In 2016, all eyes will be on Washington, D.C. — and not just because it’s an election year. We’re not yet sure if the Democrats or Republicans will take control of the White House, but buzzy new restaurants, neighborhoods, cultural attractions and hotels are making sure that D.C. offers enough memorable experiences to cross all party lines.
Donald Trump’s Trump Organization expects to complete its $200 million renovation of the city’s historic Old Post Office building later this year, transforming the structure into a luxurious Trump International Hotel with 263 rooms, just blocks from the White House. We can expect glamorous design and a buzzy restaurant, albeit not the one previously announced from José Andrés, the D.C.-based celebrity chef who pulled his name from the project after the presidential hopeful’s controversial remarks about Mexican immigrants. We’ll also see The Watergate Hotel reopen after a $120 million renovation this winter, boasting a new rooftop bar and staff uniforms by a member of the Mad Men costume team.
Museums on (and off) the mall
This fall, the Smithsonian welcomes the final museum ever to be built above ground on the National Mall — the National Museum of African American History and Culture. The massive bronze structure has five stories below ground and three stories above, and room for 33,000-plus objects. It will tell the story of the richness of the African American experience with artifacts like a Jim Crow-era railway car and Louis Armstrong’s trumpet. Also notable is the renovation of one of the mall’s most popular spots, the National Museum of American History, which debuted a first-floor renovation this past summer; second- and third-floor updates will be showcased in the summers of 2016 and 2017, respectively. Off the mall, the popular Renwick Gallery, which features a gorgeous array of American crafts just steps from the White House, reopened in November and will display its permanent collection again early this year.
Move over, Georgetown and Dupont Circle. There’s a new hot spot in town. D.C.’s “cool” neighborhoods have been expanding beyond the usual haunts for some time, but in 2016, mark your maps for a visit to the North End of Shaw. This once residential neighborhood has emerged as an increasingly popular destination for independent retailers, locally influenced restaurants, cafés and theater, plus some fun big-name brands like Warby Parker and Kit and Ace. Don’t miss a second location of the popular Asian hot spot Daikaya, the cold brew at Compass Coffee or pizza-focused Declaration. Browse chic menswear at Steven Alan and Read Wall, or grab creative office goods at Cherry Blossom Creative before taking in a show at Landmark Theater.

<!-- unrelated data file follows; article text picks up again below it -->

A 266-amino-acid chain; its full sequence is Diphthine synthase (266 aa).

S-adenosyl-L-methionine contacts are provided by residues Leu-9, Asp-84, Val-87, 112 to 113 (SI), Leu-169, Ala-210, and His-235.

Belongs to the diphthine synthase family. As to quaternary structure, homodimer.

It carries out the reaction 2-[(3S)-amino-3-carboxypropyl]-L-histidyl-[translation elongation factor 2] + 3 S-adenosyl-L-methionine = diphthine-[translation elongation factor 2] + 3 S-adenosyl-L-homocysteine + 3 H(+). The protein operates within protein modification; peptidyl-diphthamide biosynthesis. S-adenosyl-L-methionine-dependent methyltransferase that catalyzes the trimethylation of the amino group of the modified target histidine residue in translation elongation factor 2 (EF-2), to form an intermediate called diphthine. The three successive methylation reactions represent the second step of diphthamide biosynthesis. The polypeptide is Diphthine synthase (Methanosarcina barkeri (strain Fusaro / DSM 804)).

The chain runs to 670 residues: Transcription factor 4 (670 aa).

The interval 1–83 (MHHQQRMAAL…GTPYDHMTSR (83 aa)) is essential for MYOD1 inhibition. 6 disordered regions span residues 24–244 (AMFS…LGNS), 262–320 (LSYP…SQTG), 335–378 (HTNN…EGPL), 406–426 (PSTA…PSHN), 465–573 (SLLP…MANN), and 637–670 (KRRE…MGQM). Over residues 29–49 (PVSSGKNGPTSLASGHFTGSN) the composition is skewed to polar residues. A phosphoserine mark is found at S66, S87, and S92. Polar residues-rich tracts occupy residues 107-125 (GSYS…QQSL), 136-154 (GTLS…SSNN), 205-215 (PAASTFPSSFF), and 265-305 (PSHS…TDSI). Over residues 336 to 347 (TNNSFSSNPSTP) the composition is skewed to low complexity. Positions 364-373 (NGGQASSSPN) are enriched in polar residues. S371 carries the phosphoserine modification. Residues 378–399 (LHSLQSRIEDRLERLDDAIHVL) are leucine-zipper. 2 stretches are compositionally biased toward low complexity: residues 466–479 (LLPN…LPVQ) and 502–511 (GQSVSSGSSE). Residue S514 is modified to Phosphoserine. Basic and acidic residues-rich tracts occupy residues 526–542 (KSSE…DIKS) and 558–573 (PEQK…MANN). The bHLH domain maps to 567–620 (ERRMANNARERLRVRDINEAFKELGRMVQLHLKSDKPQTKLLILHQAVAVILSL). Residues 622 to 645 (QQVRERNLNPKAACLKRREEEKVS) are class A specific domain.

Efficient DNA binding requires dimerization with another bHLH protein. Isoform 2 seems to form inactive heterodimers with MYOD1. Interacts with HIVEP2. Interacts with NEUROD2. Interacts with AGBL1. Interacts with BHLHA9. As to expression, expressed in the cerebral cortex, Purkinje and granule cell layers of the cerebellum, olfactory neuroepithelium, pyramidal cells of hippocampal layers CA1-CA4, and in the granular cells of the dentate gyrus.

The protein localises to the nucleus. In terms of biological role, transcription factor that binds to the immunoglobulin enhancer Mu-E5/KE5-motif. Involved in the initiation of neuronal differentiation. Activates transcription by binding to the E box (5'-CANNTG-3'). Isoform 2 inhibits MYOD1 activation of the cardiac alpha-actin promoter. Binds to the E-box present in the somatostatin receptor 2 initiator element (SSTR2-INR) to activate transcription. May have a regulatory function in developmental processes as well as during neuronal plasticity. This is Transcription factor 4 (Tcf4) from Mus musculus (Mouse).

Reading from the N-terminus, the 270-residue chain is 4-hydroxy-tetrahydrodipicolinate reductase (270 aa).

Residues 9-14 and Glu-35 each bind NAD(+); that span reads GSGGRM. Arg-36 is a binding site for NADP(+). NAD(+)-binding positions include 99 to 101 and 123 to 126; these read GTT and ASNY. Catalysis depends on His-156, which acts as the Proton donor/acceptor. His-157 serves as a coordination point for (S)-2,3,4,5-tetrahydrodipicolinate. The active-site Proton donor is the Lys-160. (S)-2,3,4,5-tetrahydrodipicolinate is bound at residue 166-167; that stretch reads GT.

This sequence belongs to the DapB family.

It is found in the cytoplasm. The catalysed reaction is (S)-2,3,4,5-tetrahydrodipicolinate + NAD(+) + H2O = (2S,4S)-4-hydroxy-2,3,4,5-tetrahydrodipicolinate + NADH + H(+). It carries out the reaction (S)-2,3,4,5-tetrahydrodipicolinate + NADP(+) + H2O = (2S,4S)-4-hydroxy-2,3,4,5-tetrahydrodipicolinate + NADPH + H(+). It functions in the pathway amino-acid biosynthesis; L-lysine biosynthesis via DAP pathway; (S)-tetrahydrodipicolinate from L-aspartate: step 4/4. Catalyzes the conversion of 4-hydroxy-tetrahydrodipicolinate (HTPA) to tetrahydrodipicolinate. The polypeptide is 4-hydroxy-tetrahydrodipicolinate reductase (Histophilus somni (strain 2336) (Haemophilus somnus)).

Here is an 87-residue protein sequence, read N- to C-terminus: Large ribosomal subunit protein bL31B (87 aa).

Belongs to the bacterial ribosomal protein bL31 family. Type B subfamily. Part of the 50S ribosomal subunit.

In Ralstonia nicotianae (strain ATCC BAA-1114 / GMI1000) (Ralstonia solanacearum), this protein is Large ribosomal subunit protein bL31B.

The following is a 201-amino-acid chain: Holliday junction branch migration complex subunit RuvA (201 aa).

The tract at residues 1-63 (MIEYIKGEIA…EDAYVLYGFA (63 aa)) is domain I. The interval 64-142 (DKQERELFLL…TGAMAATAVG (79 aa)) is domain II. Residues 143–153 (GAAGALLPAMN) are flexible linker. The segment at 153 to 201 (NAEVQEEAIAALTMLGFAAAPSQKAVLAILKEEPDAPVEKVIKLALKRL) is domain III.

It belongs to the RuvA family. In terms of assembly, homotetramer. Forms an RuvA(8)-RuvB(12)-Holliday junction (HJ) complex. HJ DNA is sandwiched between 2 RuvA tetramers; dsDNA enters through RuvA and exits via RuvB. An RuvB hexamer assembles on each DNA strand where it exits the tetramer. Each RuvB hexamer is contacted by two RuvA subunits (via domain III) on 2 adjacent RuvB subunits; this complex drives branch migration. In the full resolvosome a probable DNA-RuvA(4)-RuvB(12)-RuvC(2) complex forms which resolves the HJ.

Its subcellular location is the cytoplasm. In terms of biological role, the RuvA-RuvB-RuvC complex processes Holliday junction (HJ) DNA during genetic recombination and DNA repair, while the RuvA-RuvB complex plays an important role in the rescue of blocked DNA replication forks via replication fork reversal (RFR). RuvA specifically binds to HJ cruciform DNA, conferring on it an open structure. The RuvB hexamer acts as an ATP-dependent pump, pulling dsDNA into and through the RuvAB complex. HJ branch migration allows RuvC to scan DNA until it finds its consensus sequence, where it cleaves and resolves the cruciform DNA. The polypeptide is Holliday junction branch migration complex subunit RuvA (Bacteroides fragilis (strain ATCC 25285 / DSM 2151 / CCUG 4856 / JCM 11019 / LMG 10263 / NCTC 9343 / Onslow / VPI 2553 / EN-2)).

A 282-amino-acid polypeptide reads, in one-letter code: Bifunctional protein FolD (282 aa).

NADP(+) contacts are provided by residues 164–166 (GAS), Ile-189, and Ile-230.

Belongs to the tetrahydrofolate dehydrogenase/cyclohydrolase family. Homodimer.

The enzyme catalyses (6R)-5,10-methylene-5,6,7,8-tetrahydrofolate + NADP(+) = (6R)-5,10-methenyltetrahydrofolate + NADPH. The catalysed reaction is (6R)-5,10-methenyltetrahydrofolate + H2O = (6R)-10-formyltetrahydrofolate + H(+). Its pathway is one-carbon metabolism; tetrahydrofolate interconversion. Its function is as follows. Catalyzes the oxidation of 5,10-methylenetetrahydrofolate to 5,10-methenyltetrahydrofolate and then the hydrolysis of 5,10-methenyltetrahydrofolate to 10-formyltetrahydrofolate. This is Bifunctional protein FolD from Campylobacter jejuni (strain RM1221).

Washingtonians have baby fever — specifically, baby panda fever. Bei Bei, a giant male panda cub, was born at the National Zoo in August. Since then, excited panda watchers have been eagerly scouting the “panda cams” on the zoo’s website for a peek. Bei Bei made his public debut on January 16. This endangered mammal (there are only around 2,000 in the world) is part of an exclusive program between the National Zoo and the panda’s native China. Bei Bei will be with the zoo for four years (joining older sister Bao Bao) before returning to Asia.
Political power — live in action
You’ve always been able to submit for a White House tour by making a request to your member of Congress. But as of this past July, you can now share the memories of your self-guided tours through your cell phone or traditional camera with a lens no longer than three inches. So, take advantage of your last chances to spot the Obamas (and their adorable dog, Bo) at 1600 Pennsylvania Avenue. Just leave the selfie stick at home — thankfully, they’re banned from the premises.